Time to start some new germinating projects: It’s cherry season and one of my co-workers brought sweet cherries to the office. Obviously, I couldn’t resist neither cherries nor their stones. So I kept 10 of them and put them into vermiculite for germination. I have no idea what conditions they need, but I can always get more cherry stones. I chose vermiculite, because it makes untangling the roots much easier when the time comes.
If you know think (like me until a week ago) – hold on – since when are cherries a Mediterranean fruit? Well, since the famous politician Lucius Licinius Lucullus introduced them from modern day Turkey (from Pontus at the south coast of the Black Sea). No, he didn’t introduce them from modern day, because back then in Ancient Roman times, they had no time travel yet. No, I mean, he introduced it from the area that is now Turkey.
Then I decided to finally order those medlar seeds I had laid my eyes upon ages ago on Ebay. Especially now, that I realized that the seeds I had previously taken for medlar where loquats insteard. So I ordered 10 seeds. They arrived today and had a little instruction sheet glued to the plastic bag. It said that they need stratification (surprise, surprise), so I put them right into the fridge for 2 weeks, according to the instruction.
Another fruit from Turkey, or at least, that’s were I encountered them first.
Mulberry seeds in soil
The same guy who sells medlar seeds also sells others. And to make the shipping costs worth the trouble, I also ordered mulberry seeds. They are about the size of sesame seeds. They also came with an instruction telling me to only cover them slightly with soil. Which I hope I did.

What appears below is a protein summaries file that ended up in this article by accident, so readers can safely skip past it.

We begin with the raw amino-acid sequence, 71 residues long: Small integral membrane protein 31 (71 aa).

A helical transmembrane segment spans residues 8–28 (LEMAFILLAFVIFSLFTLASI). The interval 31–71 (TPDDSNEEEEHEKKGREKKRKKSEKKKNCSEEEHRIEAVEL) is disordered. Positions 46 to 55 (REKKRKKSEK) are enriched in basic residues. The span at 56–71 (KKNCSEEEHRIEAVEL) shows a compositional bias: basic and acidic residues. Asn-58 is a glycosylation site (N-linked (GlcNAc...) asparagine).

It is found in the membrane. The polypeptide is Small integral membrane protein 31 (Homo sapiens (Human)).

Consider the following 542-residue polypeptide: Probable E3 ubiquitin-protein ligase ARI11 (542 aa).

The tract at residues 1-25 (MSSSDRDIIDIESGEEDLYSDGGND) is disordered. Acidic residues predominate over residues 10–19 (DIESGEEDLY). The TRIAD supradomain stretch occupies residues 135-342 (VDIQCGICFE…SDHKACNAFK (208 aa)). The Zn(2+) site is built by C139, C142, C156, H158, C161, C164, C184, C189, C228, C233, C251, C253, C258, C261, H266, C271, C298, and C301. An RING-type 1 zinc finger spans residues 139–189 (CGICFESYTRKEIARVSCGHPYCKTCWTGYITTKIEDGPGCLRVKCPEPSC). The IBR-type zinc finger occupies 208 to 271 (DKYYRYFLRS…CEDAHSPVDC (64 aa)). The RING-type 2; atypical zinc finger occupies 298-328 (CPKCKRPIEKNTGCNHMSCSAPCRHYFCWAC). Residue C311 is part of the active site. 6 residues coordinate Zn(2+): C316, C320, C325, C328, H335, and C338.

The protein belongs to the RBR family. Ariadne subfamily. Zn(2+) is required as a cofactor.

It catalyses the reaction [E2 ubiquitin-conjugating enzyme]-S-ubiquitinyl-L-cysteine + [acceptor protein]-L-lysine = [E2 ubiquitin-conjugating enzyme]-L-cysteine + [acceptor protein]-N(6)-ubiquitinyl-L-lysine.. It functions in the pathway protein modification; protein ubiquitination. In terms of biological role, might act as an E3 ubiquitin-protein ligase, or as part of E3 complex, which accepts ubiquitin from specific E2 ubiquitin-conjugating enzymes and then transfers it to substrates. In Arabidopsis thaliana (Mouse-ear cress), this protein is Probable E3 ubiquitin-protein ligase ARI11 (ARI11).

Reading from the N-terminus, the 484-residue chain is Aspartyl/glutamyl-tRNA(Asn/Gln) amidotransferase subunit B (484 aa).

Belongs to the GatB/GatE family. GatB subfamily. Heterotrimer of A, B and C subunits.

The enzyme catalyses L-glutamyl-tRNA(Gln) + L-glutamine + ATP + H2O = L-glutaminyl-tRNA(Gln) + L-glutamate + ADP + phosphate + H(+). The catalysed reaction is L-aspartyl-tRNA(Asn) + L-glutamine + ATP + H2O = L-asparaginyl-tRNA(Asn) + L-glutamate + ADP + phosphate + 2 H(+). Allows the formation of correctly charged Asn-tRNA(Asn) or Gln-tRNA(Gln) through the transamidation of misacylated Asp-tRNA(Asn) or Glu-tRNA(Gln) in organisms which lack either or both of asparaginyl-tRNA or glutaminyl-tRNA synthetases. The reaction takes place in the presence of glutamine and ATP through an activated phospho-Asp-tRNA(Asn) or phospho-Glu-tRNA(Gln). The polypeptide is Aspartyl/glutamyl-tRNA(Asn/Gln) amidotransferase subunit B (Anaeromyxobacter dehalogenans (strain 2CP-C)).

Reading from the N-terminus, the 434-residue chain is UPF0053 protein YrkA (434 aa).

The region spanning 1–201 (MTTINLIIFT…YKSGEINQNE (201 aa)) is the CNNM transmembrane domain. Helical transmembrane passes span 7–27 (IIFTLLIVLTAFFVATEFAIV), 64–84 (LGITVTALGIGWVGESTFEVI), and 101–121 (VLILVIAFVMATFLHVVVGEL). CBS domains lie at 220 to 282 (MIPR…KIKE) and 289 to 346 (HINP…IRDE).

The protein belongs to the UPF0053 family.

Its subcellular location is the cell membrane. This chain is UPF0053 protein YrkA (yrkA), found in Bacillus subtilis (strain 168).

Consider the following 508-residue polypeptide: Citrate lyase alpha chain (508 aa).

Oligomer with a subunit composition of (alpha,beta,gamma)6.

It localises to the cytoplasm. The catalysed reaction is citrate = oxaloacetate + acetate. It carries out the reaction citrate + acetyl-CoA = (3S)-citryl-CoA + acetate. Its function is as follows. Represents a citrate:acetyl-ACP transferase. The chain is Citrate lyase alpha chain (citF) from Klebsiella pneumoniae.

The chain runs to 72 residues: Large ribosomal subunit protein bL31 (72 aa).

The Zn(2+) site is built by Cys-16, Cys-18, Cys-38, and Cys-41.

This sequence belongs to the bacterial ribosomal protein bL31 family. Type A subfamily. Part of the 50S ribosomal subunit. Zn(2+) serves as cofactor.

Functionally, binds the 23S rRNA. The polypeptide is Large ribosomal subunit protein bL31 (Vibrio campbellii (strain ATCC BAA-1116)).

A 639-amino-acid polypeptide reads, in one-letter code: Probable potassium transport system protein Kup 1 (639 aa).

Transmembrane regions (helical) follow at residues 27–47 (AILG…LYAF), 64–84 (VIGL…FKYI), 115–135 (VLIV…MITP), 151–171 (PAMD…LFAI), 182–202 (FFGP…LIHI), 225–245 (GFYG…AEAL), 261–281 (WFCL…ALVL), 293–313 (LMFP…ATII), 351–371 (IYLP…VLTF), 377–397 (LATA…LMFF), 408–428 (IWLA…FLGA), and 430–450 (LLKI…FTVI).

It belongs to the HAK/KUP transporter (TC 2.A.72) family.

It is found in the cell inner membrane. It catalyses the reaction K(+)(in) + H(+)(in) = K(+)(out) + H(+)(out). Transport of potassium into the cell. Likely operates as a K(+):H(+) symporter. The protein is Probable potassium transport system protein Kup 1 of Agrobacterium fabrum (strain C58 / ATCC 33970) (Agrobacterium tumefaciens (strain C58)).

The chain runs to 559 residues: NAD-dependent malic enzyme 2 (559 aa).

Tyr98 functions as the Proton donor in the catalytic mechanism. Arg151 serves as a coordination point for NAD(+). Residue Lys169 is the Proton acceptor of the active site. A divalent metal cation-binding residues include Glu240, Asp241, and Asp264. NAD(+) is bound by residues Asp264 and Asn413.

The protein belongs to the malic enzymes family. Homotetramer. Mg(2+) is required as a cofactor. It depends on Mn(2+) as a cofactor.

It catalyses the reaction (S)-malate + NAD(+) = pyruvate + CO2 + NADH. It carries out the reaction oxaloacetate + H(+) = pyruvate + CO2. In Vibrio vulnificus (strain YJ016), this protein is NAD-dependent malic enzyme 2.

Some days ago, I had taken the temperature in the greenhouse every 10 mins for several hours and shared the ups and downs with my readers. I have since taken the temperature again and again, not always noting it down, but being a bit concerned about it dropping below 19°C, when the ideal temperature for the olives and myrtle is between 22 and 25 °C.
Apparently, the fluctuating temperature didn’t bother the pomegranate seeds, as three have now germinated. However, I researched online for a rather cheap way to keep a constant temperature according to the preferred ones by the seeds. I found a heating cable by Romberg on Ebay for about 13 €. It is supposed to be laid out in the soil. However, as I have several pots in the mini greenhouse rather, that wasn’t possible. So I laid it out beneath, but with some distance between the cable and the greenhouse.
Heating cable in wooden frame
I had built a wooden frame for the greenhouse to stand on, because the window sill got rather warm and by standing on the wooden frame, it wouldn’t come into contact with the window sill.
They actually offer a heating mat for direct contact, but that was more expensive.
And this is what the cable actually looks like:
Heating Cable by Romberg – 3.5 m long
And now for the data. First a chart of the readings without the heating cable, using the normal central heating:
Using Central Heating
And the data from today using the heating cable:
Using the Heating Cable
I think it becomes quite clear that the temperature today was much more stable and ideal. I’m glad I bought it and that I won’t have to leave the heating on all day when I’m at work.